Two Visual Pathways
The focal, central or Parvocellular visual system is called the “What” vision system. It is responsible for object identification. It allows us to focus on a specific object in the visual field. This information is interpreted in the occipital lobe.
The ambient/peripheral or Magnocellular visual system is the “Where” system responsible for spatial information, balance, coordination and peripheral awareness. This information is shared with the occipital lobe, in addition to links to the cerebellum and balance areas of the brain. Functional MRI shows this information actually reaching 99% of the cortex. Using ambient vision, we can automatically change our posture and gait to walk uphill or protect ourselves from falling over as someone bumps into us.
Functionally, these two systems allow us to look at the road ahead of us (focal vision) and be aware of the car to our left(ambient). It also allows us to look at the TV but be aware of where the door in the room is. It allows us to be focused on a word in reading, but still, make accurate saccades to the next word.
Notice what happens to the people attempting to walk through the tunnel.
Notice how the people in the tunnel are leaning to one side. The tunnel walls have confused their ambient vision system and affected the gait and balance.
A tool for rehabilitation…
Frequently this system can become faulty following a neurological event. In a condition called “Post Trauma Vision Syndrome”, patients become over-centrally focused. This is seen clinically as decreased balance, decreased reading accuracy and poor spatial awareness a midline shift or toe/heel walking. The patients also report becoming “over-stimulated” by visual information. A visual field done a patient with this condition might look like this
This is one eye, but the other may look the same. Notice the reduced periphery that might not show up in a typical in-clinic screening of visual fields. This visual field test is called a Goldman 30-2 and is done on each eye. It should be a standard part of the assessment of all of the post-TBI/CVA patients.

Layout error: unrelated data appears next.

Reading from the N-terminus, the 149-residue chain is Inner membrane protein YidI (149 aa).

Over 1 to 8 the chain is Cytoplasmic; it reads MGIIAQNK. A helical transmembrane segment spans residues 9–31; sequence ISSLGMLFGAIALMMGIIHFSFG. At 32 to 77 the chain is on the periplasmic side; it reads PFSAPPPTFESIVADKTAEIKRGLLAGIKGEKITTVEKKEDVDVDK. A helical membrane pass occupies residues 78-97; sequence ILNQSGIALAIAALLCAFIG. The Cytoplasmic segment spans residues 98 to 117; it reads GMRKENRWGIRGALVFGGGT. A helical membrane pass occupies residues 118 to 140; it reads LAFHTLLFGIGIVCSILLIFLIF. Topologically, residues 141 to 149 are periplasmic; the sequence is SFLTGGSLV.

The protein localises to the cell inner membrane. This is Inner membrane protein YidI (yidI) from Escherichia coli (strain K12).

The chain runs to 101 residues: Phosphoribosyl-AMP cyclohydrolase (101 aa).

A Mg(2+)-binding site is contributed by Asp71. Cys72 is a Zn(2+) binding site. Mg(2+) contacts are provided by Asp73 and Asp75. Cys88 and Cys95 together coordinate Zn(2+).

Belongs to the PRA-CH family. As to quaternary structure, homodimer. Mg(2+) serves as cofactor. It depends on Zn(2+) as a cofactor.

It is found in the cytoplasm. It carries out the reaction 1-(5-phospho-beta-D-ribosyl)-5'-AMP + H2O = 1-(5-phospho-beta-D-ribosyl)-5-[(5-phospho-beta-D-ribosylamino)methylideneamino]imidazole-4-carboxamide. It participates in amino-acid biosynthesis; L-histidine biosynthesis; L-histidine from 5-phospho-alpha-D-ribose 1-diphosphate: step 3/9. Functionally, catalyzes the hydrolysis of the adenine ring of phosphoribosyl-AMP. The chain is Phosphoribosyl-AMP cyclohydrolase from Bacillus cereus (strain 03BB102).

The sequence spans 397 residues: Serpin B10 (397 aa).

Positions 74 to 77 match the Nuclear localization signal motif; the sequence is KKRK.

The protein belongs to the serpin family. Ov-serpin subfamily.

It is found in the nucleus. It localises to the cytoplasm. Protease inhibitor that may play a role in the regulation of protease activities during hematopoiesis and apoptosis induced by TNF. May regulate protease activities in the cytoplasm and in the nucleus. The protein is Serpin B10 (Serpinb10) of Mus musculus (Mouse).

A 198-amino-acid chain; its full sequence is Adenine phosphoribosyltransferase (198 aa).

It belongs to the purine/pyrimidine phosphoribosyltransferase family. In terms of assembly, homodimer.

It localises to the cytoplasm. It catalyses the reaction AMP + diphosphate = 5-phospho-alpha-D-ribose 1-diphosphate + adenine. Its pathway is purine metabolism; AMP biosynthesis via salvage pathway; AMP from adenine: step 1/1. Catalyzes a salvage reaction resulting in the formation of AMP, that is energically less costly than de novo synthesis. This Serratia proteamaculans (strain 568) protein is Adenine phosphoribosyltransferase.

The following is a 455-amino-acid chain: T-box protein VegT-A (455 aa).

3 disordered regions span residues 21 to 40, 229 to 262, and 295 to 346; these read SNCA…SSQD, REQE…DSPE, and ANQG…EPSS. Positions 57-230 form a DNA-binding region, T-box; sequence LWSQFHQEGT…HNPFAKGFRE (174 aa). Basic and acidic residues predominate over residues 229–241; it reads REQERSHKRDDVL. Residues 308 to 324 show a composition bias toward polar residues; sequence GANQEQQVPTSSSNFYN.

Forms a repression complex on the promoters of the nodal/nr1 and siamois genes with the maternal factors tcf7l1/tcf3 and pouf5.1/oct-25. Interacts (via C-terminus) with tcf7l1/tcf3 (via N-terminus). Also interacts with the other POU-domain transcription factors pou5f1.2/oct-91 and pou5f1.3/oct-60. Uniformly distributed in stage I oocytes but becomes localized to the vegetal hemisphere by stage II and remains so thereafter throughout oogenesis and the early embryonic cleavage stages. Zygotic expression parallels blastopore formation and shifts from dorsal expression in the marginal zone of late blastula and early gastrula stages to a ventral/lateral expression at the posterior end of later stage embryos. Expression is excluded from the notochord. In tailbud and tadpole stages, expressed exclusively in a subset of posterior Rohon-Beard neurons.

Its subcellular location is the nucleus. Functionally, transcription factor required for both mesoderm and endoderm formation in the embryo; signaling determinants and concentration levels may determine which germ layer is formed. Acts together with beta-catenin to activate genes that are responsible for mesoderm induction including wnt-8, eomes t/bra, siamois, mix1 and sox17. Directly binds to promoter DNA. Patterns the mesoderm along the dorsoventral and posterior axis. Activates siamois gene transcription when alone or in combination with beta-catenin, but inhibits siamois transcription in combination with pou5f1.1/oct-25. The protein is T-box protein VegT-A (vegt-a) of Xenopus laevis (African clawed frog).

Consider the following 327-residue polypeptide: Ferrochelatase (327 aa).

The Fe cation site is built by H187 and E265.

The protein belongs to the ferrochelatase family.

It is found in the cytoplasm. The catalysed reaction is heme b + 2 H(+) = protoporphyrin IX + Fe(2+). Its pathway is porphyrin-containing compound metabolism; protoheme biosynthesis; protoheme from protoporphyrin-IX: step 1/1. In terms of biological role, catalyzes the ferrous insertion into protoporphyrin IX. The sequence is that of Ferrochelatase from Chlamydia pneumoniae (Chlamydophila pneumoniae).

Improving Ambient Visual Function
To improve the function of the ambient system, binasal occlusion may be added to patients glasses with or without mild base in prisms. How does this help?
A person that is over-centrally focused has a difficult time seeing the entire word. They tend to see letters rather than the whole word which greatly reduces reading fluency and comprehension. Saccades also become less accurate due to the decreased awareness of the line of text making the person lose their place frequently.
This can also improve posture and gait. As the brain becomes more aware of the ambient visual system, it is better able to correctly adjust gait and posture. Remember the tunnel?
Optometrists that offer this type of service are involved in neuro-optometry. The organization is called the Neuro-Optometric Rehabilitation Association. This is a multi-disciplinary organization that was started by ODs who wanted to understand brain injury better and exchange information with other providers of care in the TBI community like OTs and PTs. There is a provider list on their website to help you find a NORA optometrist in your area.